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I find myself laying in bed at night thinking to myself, “I’m going to do better tomorrow”. I think of the times throughout the day that I lost my temper with my daughter, was on my phone too much, was short with my husband, had the tv on too much. “I’m going to do better tomorrow.”
For those of you reading years from now and you might remember, a virus has spread globally without a vaccine or medicine. It is fatally dangerous to the elder and people with autoimmune disorders. Schools, restaurants (except drive thru’s and take out), libraries - most everything is closed besides grocery stores and medical facilities. We have been told by the president that we should not be closer than six feet to someone, called “social distancing” to help prevent the spread of the virus.
The world as we know it is a bit different these days and for who knows how long. I find myself wondering if we will go back to normal but push my thoughts somewhere else. I try not to think outside the walls of our home to focus on my family and not get myself too down. Call it naive, I call it trying to stay sane.
Being confined to our homes, only being able to see friends and family on FaceTime. Social distancing has left us feeling lonely and depressed. We have to tell our kids that they can’t go to school or to their friends house to play. Luckily my four year old has likely forgotten what life used to be like. My eight month old only cares about eating, sleeping and why I’m not in the room with her. Most of us are not so lucky and find ourselves as homeschool teachers now, wearing many hats we have never worn before. We are our kid’s school teachers, coaches, church leaders, art teachers AND best friends these days (let that last one sink in for a second).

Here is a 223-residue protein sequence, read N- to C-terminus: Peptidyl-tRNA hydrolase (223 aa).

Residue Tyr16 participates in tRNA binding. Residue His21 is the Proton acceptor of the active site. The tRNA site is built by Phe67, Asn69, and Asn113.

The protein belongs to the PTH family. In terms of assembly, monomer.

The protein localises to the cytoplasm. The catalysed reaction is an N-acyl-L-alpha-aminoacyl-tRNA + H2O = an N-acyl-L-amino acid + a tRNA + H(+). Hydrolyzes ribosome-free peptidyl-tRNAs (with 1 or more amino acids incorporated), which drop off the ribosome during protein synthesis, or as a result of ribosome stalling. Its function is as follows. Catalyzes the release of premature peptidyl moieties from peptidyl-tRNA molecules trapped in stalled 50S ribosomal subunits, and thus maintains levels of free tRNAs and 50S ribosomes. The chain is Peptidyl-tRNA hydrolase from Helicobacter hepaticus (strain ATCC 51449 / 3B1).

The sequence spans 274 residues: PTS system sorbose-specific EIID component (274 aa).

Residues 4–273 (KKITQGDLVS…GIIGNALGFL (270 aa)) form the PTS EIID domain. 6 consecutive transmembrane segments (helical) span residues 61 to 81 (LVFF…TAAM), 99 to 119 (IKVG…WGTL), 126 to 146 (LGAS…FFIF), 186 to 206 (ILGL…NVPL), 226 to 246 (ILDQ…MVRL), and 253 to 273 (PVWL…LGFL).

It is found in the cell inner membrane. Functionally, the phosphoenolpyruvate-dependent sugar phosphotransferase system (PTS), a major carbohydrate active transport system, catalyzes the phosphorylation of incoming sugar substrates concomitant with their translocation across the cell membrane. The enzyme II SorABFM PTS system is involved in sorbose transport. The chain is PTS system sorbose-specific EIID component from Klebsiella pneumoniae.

As I laid in bed, thinking to myself “I’ll do better tomorrow” and filled my head with negativity, I reminded myself that this will likely never happen again. My oldest daughter will never be home all day, every day with nothing to do. She’s heading off to kindergarten soon too, which is a whole other soft spot. My youngest daughter will never be eight months old again. My husband will never be working from home again, able to play with the girls during his breaks and have lunch as a family every day. This time is something to cherish, not wish away so we can get back to the hustle and bustle of our past lives. It makes you wonder - is a global pandemic what it took to make us SLOW DOWN and enjoy life, our kids, our husband, ourself (gasp) more?
I’m not a parenting expert by any means, but I have found a few tips to keep a sense of normalcy and break up the monotony to the days. I’m also not one to let all structure fly out the window so it’s helped me to have at least some semblance to one to help the days go by (I almost put “quicker” here but stopped myself) smoother.
Our days are divided into “blocks”:
8-10 - wake up, hygiene routine, breakfast, free play, TV
10-12 - structured activities - coloring, puzzles, crafts, music in the background, no TV during this time
12-1:30 - lunch, play before naps
1:30-4 - naps
4-5:30 - outside activity - walk/bicycle
5:30 - 7 - cook dinner, TV for kiddos while cooking, turn off TV for dinner
7-8 - bedtime routines
8-10 - spouse time (we’ve been watching the Marvel movies in chronological order)
Also some general daily tips:
We will get through this, dear friends. Take it day by day and don’t think about tomorrow.
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